Over the last 10 years, anti–vascular endothelial growth factor (anti-VEGF) agents have played an increasing and significant role in ophthalmology patient management for diabetic macular edema (DME), neovascular age-related macular degeneration (AMD), and macular edema associated with retinal vein occlusion (RVO). Currently the 3 most common agents used are ranibizumab (Lucentis; Genentech, Inc, San Francisco, California, USA), aflibercept (Eylea; Regeneron, Tarrytown, New York, USA), and off-label bevacizumab (Avastin; Genentech, Inc).
The current study examined the payments made to ophthalmologists related to ranibizumab and aflibercept and correlated those payments to provider usage of these medications.
The study is an analysis of publicly accessible databases and is therefore exempt from Institutional Review Board approval. The Open Payments General Payment dataset from August 31, 2013 to December 31, 2014 was reviewed ( www.cms.gov/OpenPayments/Explore-the-Data/Dataset-Downloads.html ). Payments to ophthalmologists associated with ranibizumab or aflibercept were identified by examining the entries to physicians with taxonomy of ophthalmology and specifically associated with ranibizumab or aflibercept in the Open Payments database. If a single payment listed several medications, of which ranibizumab or aflibercept was one, the whole payment was said to be associated with the anti-VEGF agent. For each instance of payment, 98% of ranibizumab-associated payments and 100% of aflibercept payments were not associated with any other medication or device. Payments to hospitals were similarly classified.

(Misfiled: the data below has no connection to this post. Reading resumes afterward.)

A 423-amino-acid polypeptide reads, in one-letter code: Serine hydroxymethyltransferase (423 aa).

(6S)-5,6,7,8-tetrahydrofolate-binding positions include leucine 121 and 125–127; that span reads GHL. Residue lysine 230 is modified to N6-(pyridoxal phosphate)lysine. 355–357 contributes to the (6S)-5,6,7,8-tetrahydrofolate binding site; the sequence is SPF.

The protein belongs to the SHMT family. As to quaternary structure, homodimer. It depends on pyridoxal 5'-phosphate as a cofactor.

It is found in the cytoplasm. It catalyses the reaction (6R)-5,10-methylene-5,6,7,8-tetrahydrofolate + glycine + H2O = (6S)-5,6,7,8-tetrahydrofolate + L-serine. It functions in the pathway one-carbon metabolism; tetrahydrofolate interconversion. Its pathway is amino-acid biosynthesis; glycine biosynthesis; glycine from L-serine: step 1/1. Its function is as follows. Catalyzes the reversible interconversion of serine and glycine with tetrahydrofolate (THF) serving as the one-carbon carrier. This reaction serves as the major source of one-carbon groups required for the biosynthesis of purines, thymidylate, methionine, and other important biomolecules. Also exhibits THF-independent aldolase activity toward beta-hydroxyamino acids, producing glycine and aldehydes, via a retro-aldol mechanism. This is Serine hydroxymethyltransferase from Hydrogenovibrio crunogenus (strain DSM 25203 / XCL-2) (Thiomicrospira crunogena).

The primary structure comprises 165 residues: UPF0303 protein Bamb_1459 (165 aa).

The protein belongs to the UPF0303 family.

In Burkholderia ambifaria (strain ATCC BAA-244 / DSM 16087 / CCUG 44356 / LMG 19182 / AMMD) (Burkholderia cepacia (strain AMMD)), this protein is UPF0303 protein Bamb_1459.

In the database, each medication-related payment is attributed to 1 of the categories specified by CMS. The categories include the following: (1) education, (2) consulting fee, (3) food and beverage, (4) travel and lodging, (5) compensation for services other than consulting, including serving as faculty or as a speaker at a venue other than a continuing education program (called “compensation for other services” throughout the manuscript), (6) gifts, (7) honoraria, (8) charitable contribution, (9) compensation for serving as faculty or as a speaker for a nonaccredited and noncertified continuing education program, (10) compensation for serving as faculty or as a speaker for an accredited or certified continuing education program, (11) current or prospective ownership or investment interest, (12) entertainment, (13) grant, (14) space rental or facility fees, (15) royalty or license. Research payments are not included the Open Payments General Payment database.
For each ophthalmologist and hospital, the following were calculated: total payments associated with all anti-VEGF agents, total payments associated with each anti-VEGF agent, and total payments by anti-VEGF agent and category of payment. For ophthalmologists, total payments in the Open Payments database received by an individual was also calculated.
The Gini index, a measure of the concentration of resources within a population, used to measure inequality, was also calculated for the distribution of anti-VEGF payments. The formula for the Gini index is the following: